Better days are coming, hang in there

By Mike McGann, Editor, The Times @mikemcgannpa

It’s not hard to see that the majority of frustration of folks around Chester County right now is difficulty in scheduling to get a COVID-19 vaccine — if you read social media, it’s everywhere and it is understandable. We’re hitting a wall, annoyed and tired of the pandemic and everything required to keep people safe.

It’s been a long year since we all found ourselves in a near lock down, and we’ve learned a lot, cried a lot (over the half million people we’ve lost here in the U.S.) and slowly adapted and learned — and have been able to resume a lot of activities. Wearing masks makes a big difference. Limiting (and better yet, pausing) indoor dining makes a big difference in terms of stopping the spread. And we’ve learned a lot of outdoor activities can be done safely.

Those arguing for opening everything up (citing bogus science, some of which is literally Russian disinformation), learned the hard way: where such foolish policies were put into place, new and more deadly strains of COVID emerged, putting all of us at increased risk.

It has been a tough, painful year for nearly everyone.

And yet, brighter days are on the horizon. We’re just months from things getting much better and most of our world reopening fully.

If you read social media sites in recent days, you also start to see more and more people announcing that they have an appointment — or that they got a shot or two shots. Yes, they’re still a bit like those daffodils pointing green shoots through the snow all over Chester County, but they’re there and more are showing up daily. The numbers tell the story, more shots are getting into arms every day — almost 3 million on Friday, nationally.

And yes, Pennsylvania’s Department of Health strangely decided to shortchange the collar counties of Philadelphia — despite those counties being among the best in the state in being ready to roll out and manage getting shots in arms. That seems to be in the process of being fixed, as both county officials and members of Chester County’s legislative delegation have been demanding both answers and an immediate change.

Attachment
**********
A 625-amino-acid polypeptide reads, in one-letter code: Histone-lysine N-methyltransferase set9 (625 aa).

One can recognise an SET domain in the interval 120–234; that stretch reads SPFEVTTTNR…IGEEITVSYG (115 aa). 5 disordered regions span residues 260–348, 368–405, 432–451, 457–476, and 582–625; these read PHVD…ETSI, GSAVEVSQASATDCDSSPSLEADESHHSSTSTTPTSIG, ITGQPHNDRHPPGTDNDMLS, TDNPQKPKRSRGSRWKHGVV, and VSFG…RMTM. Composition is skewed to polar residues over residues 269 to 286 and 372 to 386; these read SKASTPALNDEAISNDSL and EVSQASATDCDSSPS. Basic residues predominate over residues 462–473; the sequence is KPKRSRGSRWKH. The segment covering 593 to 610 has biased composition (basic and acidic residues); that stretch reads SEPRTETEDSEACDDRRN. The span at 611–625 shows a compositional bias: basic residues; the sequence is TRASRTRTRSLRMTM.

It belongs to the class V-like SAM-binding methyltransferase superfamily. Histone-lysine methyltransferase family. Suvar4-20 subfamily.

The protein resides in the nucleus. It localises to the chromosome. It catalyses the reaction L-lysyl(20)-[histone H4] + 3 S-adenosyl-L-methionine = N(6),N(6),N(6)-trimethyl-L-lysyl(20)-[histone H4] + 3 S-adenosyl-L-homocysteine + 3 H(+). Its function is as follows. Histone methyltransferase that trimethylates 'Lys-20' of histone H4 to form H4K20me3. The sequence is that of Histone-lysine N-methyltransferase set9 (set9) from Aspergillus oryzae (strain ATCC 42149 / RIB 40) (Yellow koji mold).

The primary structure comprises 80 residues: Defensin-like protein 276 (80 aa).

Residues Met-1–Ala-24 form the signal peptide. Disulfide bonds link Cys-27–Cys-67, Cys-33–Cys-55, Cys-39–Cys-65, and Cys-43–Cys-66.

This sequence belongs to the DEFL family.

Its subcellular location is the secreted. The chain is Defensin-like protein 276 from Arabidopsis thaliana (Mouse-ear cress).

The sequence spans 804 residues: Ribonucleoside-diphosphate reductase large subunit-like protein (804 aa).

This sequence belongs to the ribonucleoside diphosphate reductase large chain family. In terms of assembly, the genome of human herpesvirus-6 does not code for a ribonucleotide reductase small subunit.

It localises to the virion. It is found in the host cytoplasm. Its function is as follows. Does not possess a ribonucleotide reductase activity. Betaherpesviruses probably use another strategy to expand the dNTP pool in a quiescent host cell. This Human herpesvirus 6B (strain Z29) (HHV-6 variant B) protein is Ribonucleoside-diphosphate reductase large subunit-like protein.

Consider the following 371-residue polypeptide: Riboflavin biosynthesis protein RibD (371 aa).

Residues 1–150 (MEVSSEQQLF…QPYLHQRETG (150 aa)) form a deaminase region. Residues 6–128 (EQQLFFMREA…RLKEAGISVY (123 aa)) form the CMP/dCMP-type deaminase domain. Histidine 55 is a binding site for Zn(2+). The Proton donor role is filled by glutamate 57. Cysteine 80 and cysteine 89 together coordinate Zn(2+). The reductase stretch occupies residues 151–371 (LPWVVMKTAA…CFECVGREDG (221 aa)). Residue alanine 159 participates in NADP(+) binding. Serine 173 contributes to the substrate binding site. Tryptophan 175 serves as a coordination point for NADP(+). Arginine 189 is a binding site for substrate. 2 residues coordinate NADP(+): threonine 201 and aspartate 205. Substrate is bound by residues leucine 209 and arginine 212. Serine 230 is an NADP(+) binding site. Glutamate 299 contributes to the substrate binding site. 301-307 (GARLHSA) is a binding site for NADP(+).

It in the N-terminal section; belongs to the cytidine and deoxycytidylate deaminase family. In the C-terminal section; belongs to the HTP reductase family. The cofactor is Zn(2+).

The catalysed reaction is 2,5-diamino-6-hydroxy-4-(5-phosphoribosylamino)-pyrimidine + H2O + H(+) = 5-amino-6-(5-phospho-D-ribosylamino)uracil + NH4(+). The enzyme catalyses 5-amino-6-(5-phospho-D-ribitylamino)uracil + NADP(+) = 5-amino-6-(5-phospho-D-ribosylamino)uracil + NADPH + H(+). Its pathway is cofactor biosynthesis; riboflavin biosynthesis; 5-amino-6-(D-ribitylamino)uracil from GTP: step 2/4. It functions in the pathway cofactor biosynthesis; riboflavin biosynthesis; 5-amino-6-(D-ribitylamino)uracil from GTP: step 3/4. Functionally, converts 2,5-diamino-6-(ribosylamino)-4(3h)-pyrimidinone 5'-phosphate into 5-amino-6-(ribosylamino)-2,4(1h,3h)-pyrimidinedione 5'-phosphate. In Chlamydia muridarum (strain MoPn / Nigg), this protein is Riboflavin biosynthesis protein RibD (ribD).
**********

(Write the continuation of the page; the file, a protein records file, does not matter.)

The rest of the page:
Between that, the roll out of the new Johnson & Johnson vaccine and growing supplies of the Moderna and Pfizer vaccines, we should see a massive change in just a few more weeks in the dynamic in terms of vaccination: more vaccine than people who want to get it and are able to give it.

And the timing helps, too. As we learned last year, the virus doesn’t like sunlight. The more sunshine – and more people being outside — the harder it is for the virus to be transmitted. Combine that with a daily dropping percentage of people who are likely to contract the virus and we will see a real drop in infection rates as we work through April and get into May.

By year’s end, we should have the data to prove the vaccines are safe and effective for kids and be able to launch into a massive and speedy process to vaccinate those under 18.

The last hurdle will be not a shortage of vaccine for people who want it. By early May it seems likely that universe of people will be largely vaccinated, assuming we’re able to bring on enough resources — namely the people who will put those shots in arms.

The big issue will be those who will refuse to get vaccinated.

We’re going to need a combination of persuasion and yes, consequences. I suspect those who refuse to get vaccinated will not be allowed to attend professional sporting events, movies, concerts, fly commercially or go on a cruise. As there is precedent: with some exceptions, kids can’t attend schools without getting vaccines for a series of diseases. Colleges, too, also require certain vaccines.

I sense some businesses in “at will” employment states such as Pennsylvania, will let go employees who decline to get vaccinated, arguing that they need to protect co-workers and customers.

Because of all of this, the pressure will build for people to get vaccinated. There will be hold outs — there are still people who claim, wrongly, that vaccines for things like measles are dangerous. And yes, there are some immune-compromised people who cannot get vaccines (we’ll need to work out a waiver system for these people). Once we get to about 80% of the population vaccinated, the virus will have a tough time spreading and likely will be contained, if not ever entirely eliminated. 

It will pop up again in hot spots from time to time and we will likely need booster shots down the road to better handle the variants as they emerge, but it could well be built into our annual flu shots and become routine.

We really are at the beginning of the end, even if it seems hard to believe sometimes.

Hang in there, keep wearing your mask and when it is your turn, get the vaccination.

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